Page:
Paying For Care – New Policy But Don't hold Your Breath

An announcement today is expected to say that the cap for long term social care will mean that no one in England will have to pay more than £75,000 after 2017 for their care in old-age. Big deal! The amount was most likely decided by people who have no clue what life is like to have less than £75,000! The cap will be so high it will only help a few and many will still have to sell their homes to pay for care under £75,000.bigstock-House--2632885

Only actual care costs will be included

The cap will only cover personal care (help with washing and dressing) at the rate Social Services will pay, meaning the lowest rate possible and will not include the cost of accommodation or food. The figure is much higher than that recommended by the Dilnot report, which said that the cap should be set at £35,000.

The Current Situation

At present people with savings and capital of more than 23,250 have to pay for care costs. Those with assets of between £14,250 and £23,250 have these taken into account when their contribution is assessed. If they have less than £14,250 only a person’s Income is taken into account.

Means tested support will increase

It is likely that those with up to around £120,000 savings and capital costs, including property, will qualify for means tested support after 2017.

What will the cap actually mean?

According to financial expert, Paul Lewis, if the cap is set at £75,000 and doesn’t start until 2017, 214 weeks of care will have to be paid for. So if a person who has to fund their own care pays £500 a week for their care, they will have to spend £107,000 before the cap kicks in. They will also have been paying food and accommodation costs of £10,000 a year for more than four years, so around £150,000 will have been spent before the cap would apply. Most residents will have died before they benefit from the new arrangement!

A drop in the ocean

Although a step in the right direction a cap of £75,000 is nothing more than a drop in the ocean and most older people will still have to sell their home to pay for long term care fees. How long do we have to wait for a Government to seriously prioritise elderly care and realise that most older people have worked hard all their life and paid more into the system than the younger generation ever will?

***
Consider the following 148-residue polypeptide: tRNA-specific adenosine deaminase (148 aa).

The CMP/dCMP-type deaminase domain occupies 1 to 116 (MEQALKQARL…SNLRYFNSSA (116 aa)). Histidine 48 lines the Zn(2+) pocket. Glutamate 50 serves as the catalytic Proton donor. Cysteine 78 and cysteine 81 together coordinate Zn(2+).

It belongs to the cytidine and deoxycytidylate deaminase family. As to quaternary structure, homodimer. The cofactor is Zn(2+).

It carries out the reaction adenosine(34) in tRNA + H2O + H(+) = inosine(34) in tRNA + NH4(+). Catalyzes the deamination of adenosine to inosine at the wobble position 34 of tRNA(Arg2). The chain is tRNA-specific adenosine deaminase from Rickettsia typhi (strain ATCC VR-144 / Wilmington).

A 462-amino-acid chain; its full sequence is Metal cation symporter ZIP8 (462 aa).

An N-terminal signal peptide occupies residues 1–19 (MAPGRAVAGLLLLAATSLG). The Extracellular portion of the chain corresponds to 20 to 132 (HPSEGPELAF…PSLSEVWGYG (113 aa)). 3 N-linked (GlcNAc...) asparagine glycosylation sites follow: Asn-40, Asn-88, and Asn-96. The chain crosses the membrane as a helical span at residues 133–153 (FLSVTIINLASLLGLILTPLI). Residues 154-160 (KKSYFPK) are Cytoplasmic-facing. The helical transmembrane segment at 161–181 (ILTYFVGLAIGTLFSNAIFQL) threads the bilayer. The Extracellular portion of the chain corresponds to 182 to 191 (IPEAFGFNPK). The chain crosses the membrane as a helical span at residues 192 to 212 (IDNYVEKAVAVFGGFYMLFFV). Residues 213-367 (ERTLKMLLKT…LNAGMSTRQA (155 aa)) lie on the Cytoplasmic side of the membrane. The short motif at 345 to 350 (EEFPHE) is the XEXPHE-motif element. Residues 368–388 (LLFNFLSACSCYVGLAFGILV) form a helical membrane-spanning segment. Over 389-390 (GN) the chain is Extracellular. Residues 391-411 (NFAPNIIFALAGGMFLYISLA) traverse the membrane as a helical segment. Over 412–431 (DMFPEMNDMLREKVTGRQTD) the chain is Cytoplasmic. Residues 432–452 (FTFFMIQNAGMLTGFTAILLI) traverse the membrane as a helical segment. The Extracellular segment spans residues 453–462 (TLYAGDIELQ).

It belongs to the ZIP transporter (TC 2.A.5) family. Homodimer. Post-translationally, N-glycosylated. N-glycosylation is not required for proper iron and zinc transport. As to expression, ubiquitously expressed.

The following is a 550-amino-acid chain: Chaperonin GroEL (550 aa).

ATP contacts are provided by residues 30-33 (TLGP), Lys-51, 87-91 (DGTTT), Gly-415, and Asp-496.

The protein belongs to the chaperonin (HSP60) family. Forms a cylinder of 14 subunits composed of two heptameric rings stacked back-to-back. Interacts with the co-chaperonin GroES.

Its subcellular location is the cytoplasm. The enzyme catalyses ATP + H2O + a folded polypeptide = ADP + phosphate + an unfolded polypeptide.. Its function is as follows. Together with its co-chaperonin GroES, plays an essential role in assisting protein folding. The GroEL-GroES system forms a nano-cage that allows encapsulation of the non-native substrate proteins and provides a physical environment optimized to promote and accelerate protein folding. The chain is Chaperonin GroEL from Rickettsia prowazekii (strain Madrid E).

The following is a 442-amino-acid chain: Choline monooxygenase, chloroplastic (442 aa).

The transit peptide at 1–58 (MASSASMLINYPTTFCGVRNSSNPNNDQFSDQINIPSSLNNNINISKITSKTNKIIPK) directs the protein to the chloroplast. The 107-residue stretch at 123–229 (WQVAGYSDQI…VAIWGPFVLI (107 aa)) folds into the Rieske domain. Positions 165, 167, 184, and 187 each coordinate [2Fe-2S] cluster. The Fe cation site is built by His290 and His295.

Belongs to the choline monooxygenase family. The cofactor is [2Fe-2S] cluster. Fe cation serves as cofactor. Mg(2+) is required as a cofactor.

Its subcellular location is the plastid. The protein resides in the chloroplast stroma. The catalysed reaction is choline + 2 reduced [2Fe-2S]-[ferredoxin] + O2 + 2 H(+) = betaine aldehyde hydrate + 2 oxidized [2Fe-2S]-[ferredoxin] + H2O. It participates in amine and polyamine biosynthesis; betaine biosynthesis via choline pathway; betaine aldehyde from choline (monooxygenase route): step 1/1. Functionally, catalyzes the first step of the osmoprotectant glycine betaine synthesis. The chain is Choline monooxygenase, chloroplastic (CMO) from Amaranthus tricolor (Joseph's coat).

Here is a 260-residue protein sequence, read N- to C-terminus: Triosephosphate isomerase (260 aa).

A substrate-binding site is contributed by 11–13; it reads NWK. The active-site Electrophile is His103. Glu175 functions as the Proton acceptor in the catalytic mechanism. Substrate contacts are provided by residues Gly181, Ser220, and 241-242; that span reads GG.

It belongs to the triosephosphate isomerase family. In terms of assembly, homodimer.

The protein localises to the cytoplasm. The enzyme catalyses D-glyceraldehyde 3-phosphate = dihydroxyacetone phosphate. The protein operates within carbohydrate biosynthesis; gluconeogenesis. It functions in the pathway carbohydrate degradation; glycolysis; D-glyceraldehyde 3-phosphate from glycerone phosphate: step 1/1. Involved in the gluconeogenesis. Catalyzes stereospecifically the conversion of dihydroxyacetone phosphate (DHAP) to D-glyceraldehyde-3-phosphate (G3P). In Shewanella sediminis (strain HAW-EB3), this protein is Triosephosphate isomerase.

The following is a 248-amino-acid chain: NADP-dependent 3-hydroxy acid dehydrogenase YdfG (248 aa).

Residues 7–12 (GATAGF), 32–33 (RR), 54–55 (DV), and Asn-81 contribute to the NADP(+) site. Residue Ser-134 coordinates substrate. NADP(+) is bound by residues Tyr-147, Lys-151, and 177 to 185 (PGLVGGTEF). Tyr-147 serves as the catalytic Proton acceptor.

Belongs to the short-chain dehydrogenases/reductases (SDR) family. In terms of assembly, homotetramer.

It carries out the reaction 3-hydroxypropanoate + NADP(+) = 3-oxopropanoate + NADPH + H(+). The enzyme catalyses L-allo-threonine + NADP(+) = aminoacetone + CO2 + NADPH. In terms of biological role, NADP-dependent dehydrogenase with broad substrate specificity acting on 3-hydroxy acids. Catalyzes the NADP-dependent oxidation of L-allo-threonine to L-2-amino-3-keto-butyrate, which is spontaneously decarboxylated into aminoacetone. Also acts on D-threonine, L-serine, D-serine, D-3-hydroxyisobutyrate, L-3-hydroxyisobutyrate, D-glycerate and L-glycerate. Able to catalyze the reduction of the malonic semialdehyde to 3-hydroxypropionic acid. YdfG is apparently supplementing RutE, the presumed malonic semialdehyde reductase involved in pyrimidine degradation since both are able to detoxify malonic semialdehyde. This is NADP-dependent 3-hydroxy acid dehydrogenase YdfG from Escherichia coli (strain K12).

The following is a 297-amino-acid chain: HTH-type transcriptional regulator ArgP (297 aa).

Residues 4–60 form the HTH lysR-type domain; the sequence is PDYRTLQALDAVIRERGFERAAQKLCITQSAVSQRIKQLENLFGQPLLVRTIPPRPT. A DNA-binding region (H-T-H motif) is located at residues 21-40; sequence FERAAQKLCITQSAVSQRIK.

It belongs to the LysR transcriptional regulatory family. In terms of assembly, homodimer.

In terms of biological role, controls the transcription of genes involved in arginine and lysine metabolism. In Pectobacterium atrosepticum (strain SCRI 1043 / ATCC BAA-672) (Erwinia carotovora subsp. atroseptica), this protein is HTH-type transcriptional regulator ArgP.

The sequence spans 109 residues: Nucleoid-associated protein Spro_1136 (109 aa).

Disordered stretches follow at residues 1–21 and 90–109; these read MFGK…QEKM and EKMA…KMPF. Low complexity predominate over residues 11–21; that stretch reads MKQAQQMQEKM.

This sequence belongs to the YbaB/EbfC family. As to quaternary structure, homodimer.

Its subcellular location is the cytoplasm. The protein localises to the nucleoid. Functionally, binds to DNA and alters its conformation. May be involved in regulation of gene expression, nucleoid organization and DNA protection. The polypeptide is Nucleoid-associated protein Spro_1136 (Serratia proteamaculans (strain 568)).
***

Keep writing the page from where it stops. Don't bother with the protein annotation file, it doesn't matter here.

Time to put our money where our mouth is

The cap of £75,000 for long-term care fees will do nothing to help the huge underfunding of the elderly care system which is a separate matter. Whichever political party is compassionate and brave enough to balance affordability in the current economic climate with a better way of adequately funding the care system for older people, will certainly get my vote. Will it get yours?

Relative Matters are independent specialists in care management for older people and we can often help people access funding (so long as they are eligible) save money and negotiate care fees with care providers on behalf of our clients. Why not give us a call and see if we can help you 0845 319 4870

Paying For Care – New Policy But Don't hold Your Breath

An announcement today is expected to say that the cap for long term social care will mean that no one in England will have to pay more than £75,000 after 2017 for their care in old-age. Big deal! The amount was most likely decided by people who have no clue what life is like to have less than £75,000! The cap will be so high it will only help a few and many will still have to sell their homes to pay for care under  £75,000.bigstock-House--2632885

Only actual care costs will be included

The cap will only cover personal care (help with washing and dressing) at the rate Social Services will pay, meaning the lowest rate possible and will not include the cost of accommodation or food. The figure is much higher than that recommended by the Dilnot report, which said that the cap should be set at £35,000.

The Current Situation

At present people with savings and capital of more than 23,250 have to pay for care costs. Those with assets of between £14,250 and £23,250 have these taken into account when their contribution is assessed. If they have less than £14,250 only a person’s Income is taken into account.

Means tested support will increase

It is likely that those with up to around £120,000 savings and capital costs, including property, will qualify for means tested support after 2017.

What will the cap actually mean?